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    The Road to Tyranny by Don Jans

    In Response To The Orange County Oil Spill Disaster, Southern California Conservation Organizations Issued The Following Statement:

    Press Release

    Over the weekend of Oct. 3, 2021, a massive oil spill in Huntington Beach, the homeland of the Tongva and Acjachemen peoples, devastated local coastal habitats including Talbert Marsh and threatens the protected Bolsa Chica Ecological Reserve (better known locally as the Bolsa Chica Wetlands), both of which provide invaluable habitat for migratory birds and are among the few remaining wetlands left along the Southern California coast. Following Governor Newsom’s visit, community and environmental organizations working on 30×30 efforts in the Southland Region — including Orange, Los Angeles, Riverside, and San Bernardino Counties — call on the governor, state leadership, and state agencies for the phaseout and decommissioning of oil and gas production off California’s coast and throughout the state and take actions towards conserving and restoring lands and waters by implementing Governor Newsom’s Executive Order (E.O.) N-82-80, to conserve 30 percent of California’s land by 2030 (30×30) in a way that advances equity and facilitates Tribal stewardship and management.  

    “Acjachemen and Tongva People have maintained respectful, reciprocal and sustainable relationships with the coastal lands and waters of what is now known as Orange County since time immemorial,” states Angela Mooney D’Arcy (Acjachemen), Sacred Places Institute for Indigenous Peoples. “We are heartbroken to witness the environmental devastation in our ancestral lands and waters as a result of oil extraction in our homelands. The recent oil spill in our homelands makes it clear that the time to end offshore oil drilling and rematriate tribal lands and waters is now. We call upon Governor Newsom to support tribal land rematriation throughout California as part of the 30×30 Initiative and acknowledge land return as a necessary step in the process of reconciliation and healing promoted by the Governor in his 2019 apology to California Native Americans.”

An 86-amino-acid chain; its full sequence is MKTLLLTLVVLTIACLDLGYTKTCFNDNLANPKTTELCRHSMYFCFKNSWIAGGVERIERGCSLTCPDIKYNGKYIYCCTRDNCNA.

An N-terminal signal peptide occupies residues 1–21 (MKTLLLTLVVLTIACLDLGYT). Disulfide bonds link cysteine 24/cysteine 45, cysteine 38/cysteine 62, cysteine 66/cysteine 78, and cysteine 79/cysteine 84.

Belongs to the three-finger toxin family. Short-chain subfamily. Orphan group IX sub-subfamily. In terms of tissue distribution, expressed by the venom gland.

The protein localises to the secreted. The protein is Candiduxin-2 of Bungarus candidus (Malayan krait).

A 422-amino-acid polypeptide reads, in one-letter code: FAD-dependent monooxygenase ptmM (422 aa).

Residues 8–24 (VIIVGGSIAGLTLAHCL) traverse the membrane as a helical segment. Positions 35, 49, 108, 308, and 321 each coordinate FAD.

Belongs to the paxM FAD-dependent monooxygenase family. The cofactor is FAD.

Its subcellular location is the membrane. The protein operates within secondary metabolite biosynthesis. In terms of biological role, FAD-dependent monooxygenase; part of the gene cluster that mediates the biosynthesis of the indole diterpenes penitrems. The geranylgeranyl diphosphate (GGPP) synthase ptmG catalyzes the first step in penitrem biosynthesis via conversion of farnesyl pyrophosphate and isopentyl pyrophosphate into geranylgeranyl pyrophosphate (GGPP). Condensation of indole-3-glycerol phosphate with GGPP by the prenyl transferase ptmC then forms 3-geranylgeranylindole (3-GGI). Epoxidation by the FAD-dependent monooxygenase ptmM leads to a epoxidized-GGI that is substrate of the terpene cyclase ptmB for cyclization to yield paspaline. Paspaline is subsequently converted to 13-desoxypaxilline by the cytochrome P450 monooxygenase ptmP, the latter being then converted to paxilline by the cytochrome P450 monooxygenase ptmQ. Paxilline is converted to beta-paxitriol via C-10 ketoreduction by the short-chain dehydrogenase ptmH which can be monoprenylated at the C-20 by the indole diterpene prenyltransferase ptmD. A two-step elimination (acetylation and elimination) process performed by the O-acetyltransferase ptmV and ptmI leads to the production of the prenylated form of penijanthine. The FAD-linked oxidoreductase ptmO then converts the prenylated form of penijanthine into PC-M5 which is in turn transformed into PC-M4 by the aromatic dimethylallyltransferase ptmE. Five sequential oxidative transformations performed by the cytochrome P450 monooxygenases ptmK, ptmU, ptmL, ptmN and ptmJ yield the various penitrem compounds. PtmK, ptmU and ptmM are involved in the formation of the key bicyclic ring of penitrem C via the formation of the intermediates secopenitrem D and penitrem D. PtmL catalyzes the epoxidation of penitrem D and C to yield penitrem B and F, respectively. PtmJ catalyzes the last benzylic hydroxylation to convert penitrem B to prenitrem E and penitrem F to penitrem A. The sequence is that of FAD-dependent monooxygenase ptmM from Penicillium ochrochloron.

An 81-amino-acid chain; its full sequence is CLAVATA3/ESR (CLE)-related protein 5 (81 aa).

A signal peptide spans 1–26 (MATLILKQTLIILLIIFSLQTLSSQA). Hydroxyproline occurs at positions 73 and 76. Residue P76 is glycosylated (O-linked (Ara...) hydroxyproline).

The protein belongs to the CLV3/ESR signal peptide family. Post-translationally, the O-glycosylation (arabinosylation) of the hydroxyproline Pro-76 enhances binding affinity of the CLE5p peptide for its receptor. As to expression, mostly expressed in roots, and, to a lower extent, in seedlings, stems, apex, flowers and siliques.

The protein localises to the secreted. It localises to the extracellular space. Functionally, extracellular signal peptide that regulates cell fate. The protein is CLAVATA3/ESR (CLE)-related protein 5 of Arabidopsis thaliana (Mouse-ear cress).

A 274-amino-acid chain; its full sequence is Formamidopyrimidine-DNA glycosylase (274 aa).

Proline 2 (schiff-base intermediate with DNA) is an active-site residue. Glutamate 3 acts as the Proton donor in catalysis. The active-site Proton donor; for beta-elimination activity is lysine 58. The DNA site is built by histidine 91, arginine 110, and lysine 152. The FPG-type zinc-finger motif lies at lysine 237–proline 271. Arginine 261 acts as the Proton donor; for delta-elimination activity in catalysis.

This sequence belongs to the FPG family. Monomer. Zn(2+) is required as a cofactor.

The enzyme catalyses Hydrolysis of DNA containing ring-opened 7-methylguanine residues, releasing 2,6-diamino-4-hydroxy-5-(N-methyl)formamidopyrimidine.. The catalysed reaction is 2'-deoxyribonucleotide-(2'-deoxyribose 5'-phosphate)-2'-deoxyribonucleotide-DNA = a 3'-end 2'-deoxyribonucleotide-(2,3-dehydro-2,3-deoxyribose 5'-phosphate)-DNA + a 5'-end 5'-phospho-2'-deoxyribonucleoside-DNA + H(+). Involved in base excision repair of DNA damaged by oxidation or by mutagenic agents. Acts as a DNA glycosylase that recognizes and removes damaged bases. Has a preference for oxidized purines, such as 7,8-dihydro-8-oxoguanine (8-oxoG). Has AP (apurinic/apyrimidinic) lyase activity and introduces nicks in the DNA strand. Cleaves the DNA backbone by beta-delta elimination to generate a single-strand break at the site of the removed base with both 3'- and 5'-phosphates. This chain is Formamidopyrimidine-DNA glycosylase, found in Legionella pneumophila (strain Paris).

“Our coastal environment will suffer an immeasurable loss due to this oil spill, and the impact will affect our wetland and shoreline habitats for decades,” states Kim Kolpin, Executive Director of Bolsa Chica Land Trust. “BCLT urges that the health of our coastal environment and the needs of our coastal ecosystems be prioritized in the 30×30 initiative effort. We support Senator Min’s call for a federal offshore drilling ban which is needed to ensure that this offshore oil spill is California’s last.” 

    “Our dependence on fossil fuels and continued investment in oil infrastructure development ensures that spills like this are not a matter of ‘if’ but ‘when,’” states California Environmental Voters Regional Organizer, Resa Barillas. “As a wildlife refuge, the Bolsa Chica Wetlands are a community and biodiversity landmark of Southern California — when my son was a toddler, we’d take walks on the trails to watch the herons and sandpipers. Now it faces ruin because of offshore oil pipelines. If we are serious about protecting our state from the worst impacts of climate change, our leadership needs to take bold action: we must prevent further fossil fuel extraction in California.” 

    The organizations assert that fossil fuel extraction and new oil and gas leasing and permitting is counterproductive to the stated climate goals of Governor Newsom’s Executive Order (E.O.) N-82-80, to conserve 30 percent of California’s land by 2030 (30×30), as well as the biodiversity and equity goals of the EO. California has already lost over 90% of its wetlands statewide, and off-shore extraction has again proven itself a direct risk to coastal wetlands and other habitats. Coastal wetlands protection and restoration are a key tool for achieving the climate and biodiversity protection goals of the EO–simply put, we cannot afford to lose any more.

    About the 30×30 Southland Coalition 

    The 30×30 Southland Region represents a diverse cohort of community and environmental leaders and organizations from Los Angeles County, Orange County, west Riverside County, and west San Bernardino County, collaborating to advance California’s efforts to implement Governor Newsom’s Executive Order (E.O.) N-82-80, to conserve 30 percent of California’s land and coastal waters by 2030. The coalition aims to advance an actionable 30×30 process that prioritizes biodiversity, equity and addressing climate change.  


    Sacred Places Institute for Indigenous Peoples
    Angela Mooney D’Arcy, Executive Director & Founder 

    Bolsa Chica Land Trust 

    Kim Kolpin, Executive Director 


    Hills For Everyone  

    Claire Schlotterbeck, Executive Director 


    California Environmental Voters 

    Resa Barillas, Inland Empire Regional Organizer 


    Robert Redford Conservancy for Southern California Sustainability at Pitzer College
    Susan A. Phillips, Director 


    Los Angeles Neighborhood Land Trust 

    Tori Kjer, Executive Director 


    Nature for All 

    Belén Bernal, Executive Director  


    Los Angeles United Methodist Urban Foundation & Kid City Hope Place  

    Anne Hawthorne, Executive Director

    Contact: Refugio Mata, [email protected], (805) 428-4075

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